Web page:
- Give servicers options: The proposed rule would permit servicers to offer certain streamlined loan modification options to borrowers with COVID-19-related hardships based on the evaluation of an incomplete application. Normally, with certain exceptions, Regulation X requires servicers to review a borrower for all available options at once, which can mean borrowers have to submit more documents before a servicer can make a decision. Allowing this flexibility could allow servicers to get borrowers into an affordable mortgage payment faster, with less paperwork for both the servicer and the borrower. This provision would only be available for modifications that do not increase a borrower’s monthly payment and that extend the loan’s term by no more than 40 years from the modification’s effective date.
- Keep borrowers informed of their options: The CFPB also proposes temporary changes to certain required servicer communications to make sure that, during this crisis, borrowers receive key information about their options at the appropriate time.
The economic crisis threatens families and communities across the nation. According to the CFPB’s analysis and other data:
- Millions of families are at risk of losing their homes: As of February 2021, there were nearly 3 million homeowners behind on their mortgages, with an estimated 2.1 million mortgages in forbearance and at least 90 days delinquent. If current trends continue there may be 1.7 million such loans in September 2021.
- Preventing foreclosures helps homeowners and communities: Foreclosures are expensive for homeowners, with an average cost to borrowers of at least $12,500. Neighboring homes also lose value, with sales prices dropping by 1 to 1.6 percent after nearby foreclosure sales. Families who endure a foreclosure are likely to suffer other harms as well, including broader financial distress and housing instability.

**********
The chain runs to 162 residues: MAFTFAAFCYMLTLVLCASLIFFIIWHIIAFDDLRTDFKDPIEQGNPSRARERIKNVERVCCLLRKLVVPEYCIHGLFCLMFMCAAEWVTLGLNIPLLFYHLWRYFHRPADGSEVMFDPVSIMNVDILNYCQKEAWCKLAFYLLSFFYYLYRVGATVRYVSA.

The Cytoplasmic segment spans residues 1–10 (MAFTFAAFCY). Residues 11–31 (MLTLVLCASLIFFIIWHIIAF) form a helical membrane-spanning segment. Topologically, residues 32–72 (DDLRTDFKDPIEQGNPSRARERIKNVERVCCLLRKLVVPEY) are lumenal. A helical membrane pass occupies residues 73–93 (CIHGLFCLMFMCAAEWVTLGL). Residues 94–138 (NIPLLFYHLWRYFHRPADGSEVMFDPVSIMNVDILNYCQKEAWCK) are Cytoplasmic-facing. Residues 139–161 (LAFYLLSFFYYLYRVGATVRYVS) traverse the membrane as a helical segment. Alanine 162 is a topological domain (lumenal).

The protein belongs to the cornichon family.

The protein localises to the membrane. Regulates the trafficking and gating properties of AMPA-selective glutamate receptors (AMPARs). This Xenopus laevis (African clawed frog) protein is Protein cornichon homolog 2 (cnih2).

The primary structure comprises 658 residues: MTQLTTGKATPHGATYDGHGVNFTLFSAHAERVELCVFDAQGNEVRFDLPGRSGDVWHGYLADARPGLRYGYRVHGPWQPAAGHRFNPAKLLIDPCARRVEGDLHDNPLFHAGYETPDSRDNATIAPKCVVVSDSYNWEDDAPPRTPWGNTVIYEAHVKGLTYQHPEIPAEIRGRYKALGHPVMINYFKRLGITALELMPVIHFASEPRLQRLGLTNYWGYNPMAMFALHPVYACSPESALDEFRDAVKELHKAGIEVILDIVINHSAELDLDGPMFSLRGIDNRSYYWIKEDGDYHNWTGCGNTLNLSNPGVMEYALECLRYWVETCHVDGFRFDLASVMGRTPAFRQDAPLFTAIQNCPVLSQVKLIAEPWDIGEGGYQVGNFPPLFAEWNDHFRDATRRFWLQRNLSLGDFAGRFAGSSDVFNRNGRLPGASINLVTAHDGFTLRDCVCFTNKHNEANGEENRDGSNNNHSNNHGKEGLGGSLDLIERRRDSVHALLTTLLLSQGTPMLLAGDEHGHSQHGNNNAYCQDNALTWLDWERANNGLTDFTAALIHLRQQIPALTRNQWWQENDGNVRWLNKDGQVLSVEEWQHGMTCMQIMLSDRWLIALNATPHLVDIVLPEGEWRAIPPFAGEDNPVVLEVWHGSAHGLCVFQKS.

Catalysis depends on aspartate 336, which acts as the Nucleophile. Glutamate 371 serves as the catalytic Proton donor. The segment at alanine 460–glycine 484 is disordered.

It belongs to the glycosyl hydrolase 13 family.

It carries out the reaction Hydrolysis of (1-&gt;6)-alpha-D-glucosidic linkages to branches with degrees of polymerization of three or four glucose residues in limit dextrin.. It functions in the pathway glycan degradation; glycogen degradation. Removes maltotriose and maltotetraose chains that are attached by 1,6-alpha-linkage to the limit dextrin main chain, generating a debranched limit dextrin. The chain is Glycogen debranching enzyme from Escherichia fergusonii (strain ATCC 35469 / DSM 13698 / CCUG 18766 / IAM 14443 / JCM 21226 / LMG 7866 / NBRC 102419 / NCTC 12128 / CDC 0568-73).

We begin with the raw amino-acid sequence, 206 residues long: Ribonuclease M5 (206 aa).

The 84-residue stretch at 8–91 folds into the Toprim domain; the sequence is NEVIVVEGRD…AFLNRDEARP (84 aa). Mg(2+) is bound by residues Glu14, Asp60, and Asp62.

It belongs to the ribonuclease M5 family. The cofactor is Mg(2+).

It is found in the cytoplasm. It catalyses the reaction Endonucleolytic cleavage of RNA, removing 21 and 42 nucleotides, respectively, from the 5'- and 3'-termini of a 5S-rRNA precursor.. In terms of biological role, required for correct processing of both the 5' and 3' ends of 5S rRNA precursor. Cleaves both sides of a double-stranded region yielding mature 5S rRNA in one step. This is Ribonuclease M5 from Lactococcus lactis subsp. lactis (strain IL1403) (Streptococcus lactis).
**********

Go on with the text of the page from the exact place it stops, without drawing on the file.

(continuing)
- The housing crisis is deepening racial inequality: Black and Hispanic homeowners were more than two times as likely to be behind on housing payments as of December 2020, according to a March CFPB report .
In a compliance bulletin issued last week, the CFPB warned mortgage servicers to dedicate resources and staff to prepare for a surge in requests for assistance. The CFPB will be closely monitoring how servicers engage with borrowers, respond to borrower requests, and process applications for loss mitigation. The CFPB will consider a servicer’s demonstrated effectiveness in helping borrowers in addressing compliance issues that arise.
Given the urgency of the crisis, the CFPB is requesting comments be submitted before May 11, 2021.
Read the Notice of Proposed Rulemaking issued today.
Read a Fast Facts summary of the Notice of Proposed Rulemaking.
The Consumer Financial Protection Bureau (CFPB) is a 21st century agency that helps consumer finance markets work by making rules more effective, by consistently and fairly enforcing those rules, and by empowering consumers to take more control over their economic lives. For more information, visit www.consumerfinance.gov.